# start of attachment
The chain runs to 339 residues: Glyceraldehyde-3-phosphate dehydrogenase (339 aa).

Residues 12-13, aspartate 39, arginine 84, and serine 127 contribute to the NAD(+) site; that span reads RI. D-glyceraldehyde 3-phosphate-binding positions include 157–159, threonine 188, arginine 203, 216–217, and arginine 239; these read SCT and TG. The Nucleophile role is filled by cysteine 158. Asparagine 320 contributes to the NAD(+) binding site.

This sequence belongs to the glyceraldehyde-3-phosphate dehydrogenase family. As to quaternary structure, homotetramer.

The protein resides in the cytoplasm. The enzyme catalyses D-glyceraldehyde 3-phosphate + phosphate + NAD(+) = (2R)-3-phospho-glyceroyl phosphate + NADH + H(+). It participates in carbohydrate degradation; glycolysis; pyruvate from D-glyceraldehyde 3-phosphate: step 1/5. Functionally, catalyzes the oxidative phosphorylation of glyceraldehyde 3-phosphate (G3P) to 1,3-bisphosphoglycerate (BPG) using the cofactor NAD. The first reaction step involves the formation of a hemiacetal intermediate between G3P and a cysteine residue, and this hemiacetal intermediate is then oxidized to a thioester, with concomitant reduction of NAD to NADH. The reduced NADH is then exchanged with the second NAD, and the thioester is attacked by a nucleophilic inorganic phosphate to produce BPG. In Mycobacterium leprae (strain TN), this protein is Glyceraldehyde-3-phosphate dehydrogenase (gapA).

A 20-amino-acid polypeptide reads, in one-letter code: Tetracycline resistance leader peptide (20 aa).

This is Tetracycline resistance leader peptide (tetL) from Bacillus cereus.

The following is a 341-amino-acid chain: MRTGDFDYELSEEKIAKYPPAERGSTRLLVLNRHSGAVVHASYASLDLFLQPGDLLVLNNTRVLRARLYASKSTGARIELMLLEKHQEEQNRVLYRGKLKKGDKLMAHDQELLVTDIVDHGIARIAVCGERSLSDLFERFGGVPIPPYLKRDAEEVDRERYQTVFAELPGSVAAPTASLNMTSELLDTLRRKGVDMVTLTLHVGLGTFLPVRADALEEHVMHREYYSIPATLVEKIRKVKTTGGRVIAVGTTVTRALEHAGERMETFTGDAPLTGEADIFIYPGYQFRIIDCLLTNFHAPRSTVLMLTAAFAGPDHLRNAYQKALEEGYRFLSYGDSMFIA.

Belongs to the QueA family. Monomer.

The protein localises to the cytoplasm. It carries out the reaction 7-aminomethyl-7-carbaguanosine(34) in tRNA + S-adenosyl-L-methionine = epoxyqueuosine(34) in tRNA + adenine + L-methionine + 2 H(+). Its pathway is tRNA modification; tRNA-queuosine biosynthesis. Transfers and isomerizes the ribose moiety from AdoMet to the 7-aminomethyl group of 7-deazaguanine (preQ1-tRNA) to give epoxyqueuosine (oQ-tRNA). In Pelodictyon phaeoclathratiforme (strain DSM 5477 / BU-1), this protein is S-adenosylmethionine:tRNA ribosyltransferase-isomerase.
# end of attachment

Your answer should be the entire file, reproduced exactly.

The chain runs to 339 residues: Glyceraldehyde-3-phosphate dehydrogenase (339 aa).

Residues 12-13, aspartate 39, arginine 84, and serine 127 contribute to the NAD(+) site; that span reads RI. D-glyceraldehyde 3-phosphate-binding positions include 157–159, threonine 188, arginine 203, 216–217, and arginine 239; these read SCT and TG. The Nucleophile role is filled by cysteine 158. Asparagine 320 contributes to the NAD(+) binding site.

This sequence belongs to the glyceraldehyde-3-phosphate dehydrogenase family. As to quaternary structure, homotetramer.

The protein resides in the cytoplasm. The enzyme catalyses D-glyceraldehyde 3-phosphate + phosphate + NAD(+) = (2R)-3-phospho-glyceroyl phosphate + NADH + H(+). It participates in carbohydrate degradation; glycolysis; pyruvate from D-glyceraldehyde 3-phosphate: step 1/5. Functionally, catalyzes the oxidative phosphorylation of glyceraldehyde 3-phosphate (G3P) to 1,3-bisphosphoglycerate (BPG) using the cofactor NAD. The first reaction step involves the formation of a hemiacetal intermediate between G3P and a cysteine residue, and this hemiacetal intermediate is then oxidized to a thioester, with concomitant reduction of NAD to NADH. The reduced NADH is then exchanged with the second NAD, and the thioester is attacked by a nucleophilic inorganic phosphate to produce BPG. In Mycobacterium leprae (strain TN), this protein is Glyceraldehyde-3-phosphate dehydrogenase (gapA).

A 20-amino-acid polypeptide reads, in one-letter code: Tetracycline resistance leader peptide (20 aa).

This is Tetracycline resistance leader peptide (tetL) from Bacillus cereus.

The following is a 341-amino-acid chain: MRTGDFDYELSEEKIAKYPPAERGSTRLLVLNRHSGAVVHASYASLDLFLQPGDLLVLNNTRVLRARLYASKSTGARIELMLLEKHQEEQNRVLYRGKLKKGDKLMAHDQELLVTDIVDHGIARIAVCGERSLSDLFERFGGVPIPPYLKRDAEEVDRERYQTVFAELPGSVAAPTASLNMTSELLDTLRRKGVDMVTLTLHVGLGTFLPVRADALEEHVMHREYYSIPATLVEKIRKVKTTGGRVIAVGTTVTRALEHAGERMETFTGDAPLTGEADIFIYPGYQFRIIDCLLTNFHAPRSTVLMLTAAFAGPDHLRNAYQKALEEGYRFLSYGDSMFIA.

Belongs to the QueA family. Monomer.

The protein localises to the cytoplasm. It carries out the reaction 7-aminomethyl-7-carbaguanosine(34) in tRNA + S-adenosyl-L-methionine = epoxyqueuosine(34) in tRNA + adenine + L-methionine + 2 H(+). Its pathway is tRNA modification; tRNA-queuosine biosynthesis. Transfers and isomerizes the ribose moiety from AdoMet to the 7-aminomethyl group of 7-deazaguanine (preQ1-tRNA) to give epoxyqueuosine (oQ-tRNA). In Pelodictyon phaeoclathratiforme (strain DSM 5477 / BU-1), this protein is S-adenosylmethionine:tRNA ribosyltransferase-isomerase.